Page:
What the World Swallowed Up

By Anna Mitchael

Farm-to-market to goodbye

I can’t even guess how many times in my life I have driven the stretch of FM 217, right before it intersects Highway 6 at the Valley Mills baseball field. Three or four times a week for six years, give or take a hundred. I know the houses on the road by heart and take note when something changes — if a new car is parked in a yard or someone moves a swingset.

Last week for the second time in my life I stopped on that road. I steered the car I was driving to the side and then slowly exited the vehicle. After looking both ways (Look both ways! Brush your teeth! Take your plate to the sink!) I walked across the road to a pasture full of brush that was much taller than I expected. Lately, I have been trying to remain steeled for how fast the world can change, but sometimes it still takes me by surprise.

A kind, neighborly sort of person (I’ve learned they are in great supply on this stretch of road) slowed his truck when he saw me standing on the edge of the brush.

“Ya’ doin’ all right?” he asked. And I was doin’ all right. Average. My head was above water — barely. But that’s not so exceptional. We all hit times we must dog paddle with extra gusto to stay afloat.

“I’m going to see about a deer,” I said. And as I spoke I thought about the movie “Good Will Hunting,” when Matt Damon finally writes the note that says he’s gotta see about a girl. You’ve been waiting for him to see about this girl, so it’s the pivotal moment. It’s the moment you cheer.

But the man didn’t cheer. He had no idea this was a moment. He probably thought it was a little strange for this middle-aged woman to be wandering around on the side of the road, but if so, he said nothing. Instead he gave me the only currency we slop around in this part of Texas — the wave — and drove on.

I waded farther into the brush, stepping on the tall grass until I finally smelled what I was looking for. The stench was so thick it sailed right through my nostrils on a fast pitch for the back of my throat. Even now, just thinking about the thick ick of that smell, my tonsils tremble.

Of course, when I finally caught sight of the doe, she was much different than the last time I saw her. The day of the accident there was one eye wide open and shining. I locked onto the side profile of her face as she jumped in front of the grill of my car, and at the same moment I turned to Andrew in the passenger seat. Apparently, decades of feminist training did nothing to deprogram the thought that struck me upon impact: “Save me, you man.”

Now she was mangled and eaten and partially decapitated. Even though minutes before I had known with certainty what I was doing there, now I felt less sure.

There was such a stillness right after the accident, like the world had swallowed the powerful thud, not even needing to let out the smallest belch. And once we knew we were all right and the good Samaritans started arriving to help us bungee cord the bumper back to the truck and make sure it would start, the dismissals of any emotional impact I might still feel began.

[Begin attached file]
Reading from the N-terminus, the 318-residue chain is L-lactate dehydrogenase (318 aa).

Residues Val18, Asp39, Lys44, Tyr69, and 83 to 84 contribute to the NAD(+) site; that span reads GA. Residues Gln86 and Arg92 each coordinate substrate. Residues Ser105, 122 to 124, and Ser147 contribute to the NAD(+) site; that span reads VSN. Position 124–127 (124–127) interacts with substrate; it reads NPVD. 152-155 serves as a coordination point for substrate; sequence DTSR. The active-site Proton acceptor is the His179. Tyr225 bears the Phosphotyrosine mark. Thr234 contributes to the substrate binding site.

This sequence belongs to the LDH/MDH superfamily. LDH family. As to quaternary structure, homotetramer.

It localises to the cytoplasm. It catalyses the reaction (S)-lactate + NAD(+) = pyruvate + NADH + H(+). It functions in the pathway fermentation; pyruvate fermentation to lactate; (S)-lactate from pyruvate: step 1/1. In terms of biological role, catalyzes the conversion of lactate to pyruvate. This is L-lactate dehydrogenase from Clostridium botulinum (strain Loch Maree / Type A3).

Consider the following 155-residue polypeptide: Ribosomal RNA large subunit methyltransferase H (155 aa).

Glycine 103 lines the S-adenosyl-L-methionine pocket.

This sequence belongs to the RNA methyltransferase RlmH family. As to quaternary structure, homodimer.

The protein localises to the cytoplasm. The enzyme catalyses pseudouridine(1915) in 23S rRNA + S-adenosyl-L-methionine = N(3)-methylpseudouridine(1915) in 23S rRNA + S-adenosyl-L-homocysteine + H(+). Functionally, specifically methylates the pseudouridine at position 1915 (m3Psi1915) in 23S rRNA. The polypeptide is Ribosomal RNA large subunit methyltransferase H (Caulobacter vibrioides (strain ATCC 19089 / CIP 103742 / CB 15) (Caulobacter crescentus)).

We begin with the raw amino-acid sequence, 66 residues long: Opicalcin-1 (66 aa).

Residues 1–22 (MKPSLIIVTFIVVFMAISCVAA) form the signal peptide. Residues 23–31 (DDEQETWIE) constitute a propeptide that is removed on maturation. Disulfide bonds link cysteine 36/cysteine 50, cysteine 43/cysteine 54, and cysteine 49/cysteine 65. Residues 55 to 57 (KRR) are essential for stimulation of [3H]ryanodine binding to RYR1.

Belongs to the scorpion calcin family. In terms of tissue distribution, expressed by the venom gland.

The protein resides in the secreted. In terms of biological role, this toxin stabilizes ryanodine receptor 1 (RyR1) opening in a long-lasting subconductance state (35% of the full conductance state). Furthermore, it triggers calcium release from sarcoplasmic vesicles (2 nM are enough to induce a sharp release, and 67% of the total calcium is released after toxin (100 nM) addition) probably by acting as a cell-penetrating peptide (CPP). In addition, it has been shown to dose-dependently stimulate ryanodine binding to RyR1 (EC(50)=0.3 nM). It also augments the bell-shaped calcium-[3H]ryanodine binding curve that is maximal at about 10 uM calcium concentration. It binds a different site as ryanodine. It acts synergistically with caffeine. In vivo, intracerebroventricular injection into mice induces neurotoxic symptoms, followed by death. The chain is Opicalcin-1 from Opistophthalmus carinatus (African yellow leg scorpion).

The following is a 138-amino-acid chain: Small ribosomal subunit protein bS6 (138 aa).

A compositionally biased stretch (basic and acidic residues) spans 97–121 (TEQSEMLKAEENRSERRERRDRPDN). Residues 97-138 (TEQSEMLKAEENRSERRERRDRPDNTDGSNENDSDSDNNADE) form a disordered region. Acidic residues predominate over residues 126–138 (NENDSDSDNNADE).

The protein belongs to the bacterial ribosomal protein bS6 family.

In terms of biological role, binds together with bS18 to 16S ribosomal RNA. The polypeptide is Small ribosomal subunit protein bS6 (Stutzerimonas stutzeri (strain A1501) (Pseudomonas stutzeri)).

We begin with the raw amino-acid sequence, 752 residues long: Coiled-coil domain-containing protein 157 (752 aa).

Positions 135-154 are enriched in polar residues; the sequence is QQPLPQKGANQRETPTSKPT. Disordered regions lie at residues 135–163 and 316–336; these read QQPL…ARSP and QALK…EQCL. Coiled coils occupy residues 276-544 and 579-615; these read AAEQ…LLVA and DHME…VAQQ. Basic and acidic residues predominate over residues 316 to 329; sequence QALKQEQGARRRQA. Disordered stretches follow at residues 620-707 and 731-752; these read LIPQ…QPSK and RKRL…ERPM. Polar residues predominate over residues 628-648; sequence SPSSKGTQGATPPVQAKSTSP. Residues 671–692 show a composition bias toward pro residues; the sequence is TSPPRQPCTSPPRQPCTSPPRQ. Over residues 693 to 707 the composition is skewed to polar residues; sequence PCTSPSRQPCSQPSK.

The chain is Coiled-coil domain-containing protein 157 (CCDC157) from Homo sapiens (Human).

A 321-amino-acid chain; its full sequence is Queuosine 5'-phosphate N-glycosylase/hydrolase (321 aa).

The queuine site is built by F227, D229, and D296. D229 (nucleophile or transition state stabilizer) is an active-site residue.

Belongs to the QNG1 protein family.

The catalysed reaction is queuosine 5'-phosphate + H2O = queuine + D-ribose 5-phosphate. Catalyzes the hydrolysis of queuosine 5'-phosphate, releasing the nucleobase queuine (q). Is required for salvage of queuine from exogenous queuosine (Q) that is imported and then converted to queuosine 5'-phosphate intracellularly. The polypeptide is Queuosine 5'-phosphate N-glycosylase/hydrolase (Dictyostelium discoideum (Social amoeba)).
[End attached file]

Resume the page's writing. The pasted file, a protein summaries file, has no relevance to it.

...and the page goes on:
“Bound to happen.”

“You drive these roads long enough, and you’re gonna get a deer.”

Then in the coming weeks I found these weren’t just country catch-alls — pretty much everyone I talked to had hit a deer. Or their spouse had hit a deer. Or their cousin’s brother. Or a cousin who’s also a spouse.

Maybe I should have been relieved that this mammal-studded road had already been journeyed by so many, but I felt no reassurance. Back when I first moved to the country, I was eager to know others were in my same boat. I clung to morsels of shared experience like manna. It was comforting to know I wasn’t the only woman who has ever been slightly disturbed by the fact that men in the country will literally stop anywhere to pee. Or that at least once a spring, a baby bunny will turn up in the yard, dead. Or that even with these facts, even with the hard, occasionally unfair grip that nature has on our addresses, we are disinterested in living anywhere else.

Perhaps it’s because I want to stay that I no longer want to be told how to live. I have figured out I could never, even if I tried, be a bona fide country girl. There’s too much of the other stuff mixed in. And so when a 70-pound animal launches herself in front of my car, effectively committing suicide and also sending me and my car into a state of needing repairs, I will not respond with the strength, fortitude and resilience a country girl might.

The experts can tell me it happens all the time. I can Google statistics on deer populations and see, rationally, the life of one deer isn’t such a big deal. In the eyes of the man who stopped on the side of the road, life will hold larger tribulations for which I should save my strength.

But I’m a country-city-girl-woman-mother who still believes that even in this time, when someone’s probably already tweeted what I’m thinking, I still get to be my own person with my very own set of weird, complex, unattractive, side-of-the-road wandering moments and feelings.

The tops of the brush waved slightly. Not with a breeze — almost like they were shaking in resistance to the scorching heat. I wished I had worn my tall boots. A true country girl would have thought of that.

“I’m sorry,” I said to the deer. And the world swallowed it up.

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